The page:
Photo Information

Corporals Juan Sanchez, a powerline mechanic, and Karla Ortiz, maintainance administrative clerk with Marine Fighter Attack Squadron 314, stand next to a F/A-18D "Super Hornet," which they work alongside daily, March 3. The two other siblings are stationed in Marine Corps Base Camp Lejuene, N.C.

Photo by Cpl. Manuel F. Guerrero

Four siblings share same Marine Corps tradition

12 Mar 2010 | Cpl. Manuel F. Guerrero

Many Marines belong to a long lineage of family members who served in the military, but in one family, four siblings started the tradition themselves.

Cpl. Juan Sanchez, a powerline mechanic with Marine Fighter Attack Squadron 314, joined the Marine Corps in 2006, and within two years his three siblings followed the same path.

Cpl. Karla Ortiz, a maintenance administrative clerk with VMFA-314, was the first sibling to join later in 2006. Juan’s twin, Sgt. Jesus Sanchez, joined in 2007 and is currently stationed at Marine Corps Base Camp Lejeune, N.C. The last brother to join was Lance Cpl. Jose Sanchez, who joined in late 2008 and is also stationed at MCB Camp Lejeune N.C.

Although they joined for different reasons at different times, they all have not only adapted to the change, but thrived in it.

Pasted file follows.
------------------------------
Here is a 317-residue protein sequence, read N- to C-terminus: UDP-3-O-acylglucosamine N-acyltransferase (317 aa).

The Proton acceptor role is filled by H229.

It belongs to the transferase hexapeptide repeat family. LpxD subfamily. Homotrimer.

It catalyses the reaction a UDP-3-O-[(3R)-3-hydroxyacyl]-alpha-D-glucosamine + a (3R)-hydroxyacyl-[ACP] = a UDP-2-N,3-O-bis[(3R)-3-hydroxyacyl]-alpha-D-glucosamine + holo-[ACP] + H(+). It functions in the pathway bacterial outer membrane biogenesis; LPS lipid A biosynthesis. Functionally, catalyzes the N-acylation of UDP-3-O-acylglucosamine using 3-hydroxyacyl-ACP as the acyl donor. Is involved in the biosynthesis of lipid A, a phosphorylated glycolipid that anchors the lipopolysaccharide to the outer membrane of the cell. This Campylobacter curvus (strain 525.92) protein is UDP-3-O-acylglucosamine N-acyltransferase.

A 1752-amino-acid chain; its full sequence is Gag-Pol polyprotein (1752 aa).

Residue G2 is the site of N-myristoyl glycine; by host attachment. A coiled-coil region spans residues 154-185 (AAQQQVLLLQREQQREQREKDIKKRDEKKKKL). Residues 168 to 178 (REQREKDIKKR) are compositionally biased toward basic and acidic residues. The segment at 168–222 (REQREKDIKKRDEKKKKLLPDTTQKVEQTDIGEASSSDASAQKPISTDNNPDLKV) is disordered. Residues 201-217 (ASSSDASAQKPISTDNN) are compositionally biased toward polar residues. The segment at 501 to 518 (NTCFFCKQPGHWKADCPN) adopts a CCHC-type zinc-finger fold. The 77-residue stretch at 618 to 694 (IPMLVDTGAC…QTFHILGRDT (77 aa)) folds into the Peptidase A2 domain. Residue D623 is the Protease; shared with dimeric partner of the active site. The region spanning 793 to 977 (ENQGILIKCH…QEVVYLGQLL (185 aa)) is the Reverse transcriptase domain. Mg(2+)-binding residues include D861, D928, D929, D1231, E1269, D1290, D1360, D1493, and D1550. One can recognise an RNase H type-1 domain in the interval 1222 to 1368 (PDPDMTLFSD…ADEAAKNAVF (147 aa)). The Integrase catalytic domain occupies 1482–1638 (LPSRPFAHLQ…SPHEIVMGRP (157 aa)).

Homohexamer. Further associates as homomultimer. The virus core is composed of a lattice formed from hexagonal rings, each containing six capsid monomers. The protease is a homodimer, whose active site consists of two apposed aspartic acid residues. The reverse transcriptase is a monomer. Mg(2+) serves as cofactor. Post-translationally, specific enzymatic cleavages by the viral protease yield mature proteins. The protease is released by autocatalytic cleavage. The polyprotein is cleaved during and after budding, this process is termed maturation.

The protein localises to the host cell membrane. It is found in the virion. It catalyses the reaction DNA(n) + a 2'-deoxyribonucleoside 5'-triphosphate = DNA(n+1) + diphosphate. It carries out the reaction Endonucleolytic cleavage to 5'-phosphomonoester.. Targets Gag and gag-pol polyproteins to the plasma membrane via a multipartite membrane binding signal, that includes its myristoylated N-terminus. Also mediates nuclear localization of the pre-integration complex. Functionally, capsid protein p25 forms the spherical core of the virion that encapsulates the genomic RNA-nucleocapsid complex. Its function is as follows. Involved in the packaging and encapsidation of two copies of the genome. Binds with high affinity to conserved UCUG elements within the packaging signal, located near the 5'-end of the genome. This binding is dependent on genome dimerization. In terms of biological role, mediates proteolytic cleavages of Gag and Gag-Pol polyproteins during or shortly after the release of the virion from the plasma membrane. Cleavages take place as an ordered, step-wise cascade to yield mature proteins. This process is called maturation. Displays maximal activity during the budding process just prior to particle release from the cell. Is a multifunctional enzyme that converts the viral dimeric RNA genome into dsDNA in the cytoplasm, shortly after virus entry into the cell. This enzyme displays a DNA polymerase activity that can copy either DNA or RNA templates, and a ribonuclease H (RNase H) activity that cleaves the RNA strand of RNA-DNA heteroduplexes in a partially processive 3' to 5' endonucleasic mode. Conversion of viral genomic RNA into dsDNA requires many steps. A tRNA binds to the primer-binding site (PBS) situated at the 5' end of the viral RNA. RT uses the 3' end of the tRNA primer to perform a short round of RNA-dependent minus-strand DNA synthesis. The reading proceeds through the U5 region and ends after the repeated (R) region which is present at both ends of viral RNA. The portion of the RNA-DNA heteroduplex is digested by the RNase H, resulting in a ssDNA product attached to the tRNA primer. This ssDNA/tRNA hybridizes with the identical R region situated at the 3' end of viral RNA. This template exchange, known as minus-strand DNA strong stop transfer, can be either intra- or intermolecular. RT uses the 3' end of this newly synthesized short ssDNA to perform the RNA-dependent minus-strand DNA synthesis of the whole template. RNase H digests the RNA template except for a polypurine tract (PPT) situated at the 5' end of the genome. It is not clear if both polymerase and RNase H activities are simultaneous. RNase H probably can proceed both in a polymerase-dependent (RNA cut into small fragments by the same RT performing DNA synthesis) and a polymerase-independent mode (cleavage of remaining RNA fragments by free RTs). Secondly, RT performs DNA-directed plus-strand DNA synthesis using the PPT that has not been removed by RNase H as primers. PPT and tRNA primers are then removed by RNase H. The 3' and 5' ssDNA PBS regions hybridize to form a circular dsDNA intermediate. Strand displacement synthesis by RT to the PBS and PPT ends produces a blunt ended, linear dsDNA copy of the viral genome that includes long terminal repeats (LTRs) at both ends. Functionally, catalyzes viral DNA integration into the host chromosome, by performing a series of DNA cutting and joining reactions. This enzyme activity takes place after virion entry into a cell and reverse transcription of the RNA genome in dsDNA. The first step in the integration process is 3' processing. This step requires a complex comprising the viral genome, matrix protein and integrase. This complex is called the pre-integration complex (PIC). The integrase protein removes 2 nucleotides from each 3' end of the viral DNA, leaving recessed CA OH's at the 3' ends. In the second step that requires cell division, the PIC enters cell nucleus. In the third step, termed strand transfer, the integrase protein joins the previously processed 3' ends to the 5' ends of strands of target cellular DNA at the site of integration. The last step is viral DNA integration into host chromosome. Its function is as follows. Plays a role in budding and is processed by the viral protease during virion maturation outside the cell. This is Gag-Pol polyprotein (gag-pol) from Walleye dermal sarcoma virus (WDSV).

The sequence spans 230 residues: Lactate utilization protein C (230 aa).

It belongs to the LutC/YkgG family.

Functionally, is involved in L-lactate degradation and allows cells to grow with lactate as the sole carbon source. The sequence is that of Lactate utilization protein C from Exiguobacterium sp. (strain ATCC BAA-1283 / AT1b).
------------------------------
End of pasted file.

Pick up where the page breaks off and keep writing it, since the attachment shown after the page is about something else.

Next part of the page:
“We’ve all taken different paths and had different experiences,” said Sanchez. “But the Marine Corps has been good to all of us.”

Even though they relate to each other through their Marine Corps ties, it has been hard for all four siblings to see each other on a consistent basis.

This past Christmas though, they had the opportunity to go back to their hometown of Houston for a long-awaited family reunion.

“It was the first time in four years that we saw each other because either someone was deployed overseas, in training or somewhere else,” said Sanchez. “It was a good feeling to see everyone together and how everybody progressed.”

Both Sanchez and Ortiz attribute their success in their lives and in the Corps to their parents, who are natives of Coahuila, Mexico. Their parents taught them strong values and encouraged them to be more than good samaritans throughout their childhood, which has helped them ascend in the ranks of the Corps.

Not only have the Marines progressed in their professional careers, all four siblings have married and are now proud parents. Sanchez says that his children already want to follow in his footsteps by joining the Corps.

“My kids talk about the Marine Corps all the time,” said Sanchez, who had two sons, five and a three. “My kids are already MCMAP [Marine Corps Marital Arts Program] trained so they are ready.”

Each of the siblings has gone in different directions in their Marine Corps careers. They are set apart by different duty stations and experiences, but will always be together both in blood and in the Corps. They hope this tradition will carry on and their sons and daughters will follow the first-generation Marines’ footsteps.